Pablo requested an ‘Office day’ at the Hotel, preparing a proposal for his contact with CONAF in Copiapoa, so Angie and I went for a Sunday’s spin to improve on the pictures that we already have from so many previous trips and for a coffee in Paposo.
First stop was along R1, the coast road where a guano covered island made an attractive back drop for rocks full of Copiapoa haseltonia.
Next on to the ‘Virgin above Paposo’ for an update on the Copiapoa humilis plants there and at Eulychnia taltalensis which in 2013 were reported to have been affected by snow and ice! Yes, they looked pretty well beaten up, stems badly marked and broken off, but really, nothing different then in the past but this time with the changes having occured since our visits. There were plenty of new healthy offsets from the older, battered stems, signs that nature here is used to regeneration after hard times.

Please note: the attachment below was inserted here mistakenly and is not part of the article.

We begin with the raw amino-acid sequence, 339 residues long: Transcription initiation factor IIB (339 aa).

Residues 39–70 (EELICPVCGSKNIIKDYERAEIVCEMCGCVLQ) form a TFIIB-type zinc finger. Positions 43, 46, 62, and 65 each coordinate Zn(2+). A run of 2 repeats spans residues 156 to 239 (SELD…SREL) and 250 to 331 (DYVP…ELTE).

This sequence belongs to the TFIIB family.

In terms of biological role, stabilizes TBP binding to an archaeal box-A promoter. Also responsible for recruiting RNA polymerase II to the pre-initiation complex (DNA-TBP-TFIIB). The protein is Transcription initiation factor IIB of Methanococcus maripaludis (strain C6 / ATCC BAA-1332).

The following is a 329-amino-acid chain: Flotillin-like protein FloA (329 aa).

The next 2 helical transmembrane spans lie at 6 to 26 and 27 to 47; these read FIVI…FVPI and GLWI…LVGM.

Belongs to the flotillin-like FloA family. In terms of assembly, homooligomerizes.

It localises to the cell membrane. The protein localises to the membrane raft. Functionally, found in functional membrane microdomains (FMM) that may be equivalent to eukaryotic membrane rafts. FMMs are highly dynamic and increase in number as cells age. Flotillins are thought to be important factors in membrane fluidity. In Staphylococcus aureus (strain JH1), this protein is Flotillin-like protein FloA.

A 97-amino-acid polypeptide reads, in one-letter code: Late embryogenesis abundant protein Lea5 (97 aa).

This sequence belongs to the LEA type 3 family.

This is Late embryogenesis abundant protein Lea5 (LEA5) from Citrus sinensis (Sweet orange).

Back down to Paposo where a small restaurant – little more than somebody’s living room – sold us a cup of coffee each.
Next on to the Paposo cemetary – today it was ‘All Saint’s’ day – the day of the Dead, where relatives clean, maintain and leave flowers on the graves of deceased relatives. It was a very colourful touching sight in the barren desert next to a power station (? or is it a sulphuric acid plant?). Rest in Peace takes on a new meaning with this contraption humming away constantly.
It was still early, so we decided to check out the condition of the road north, towards Botija. In 2013 it had been paved for some 18 – 20 km. This time the surface had deteriorated a little but the graded road now went a lot farther. We got to the point where the road crew seemed to have lost interest and managed to get back to Taltal in time for dinner. Would Club Taltal be open tonight? They seemed to have had some problems in the kitchen and had remained closed without a word of explanation. In the absence of real news, a rumour suggested that alcoholic drink had been the cause of the closure – unlikely, but without concrete news, harmful rumours can spread easily.
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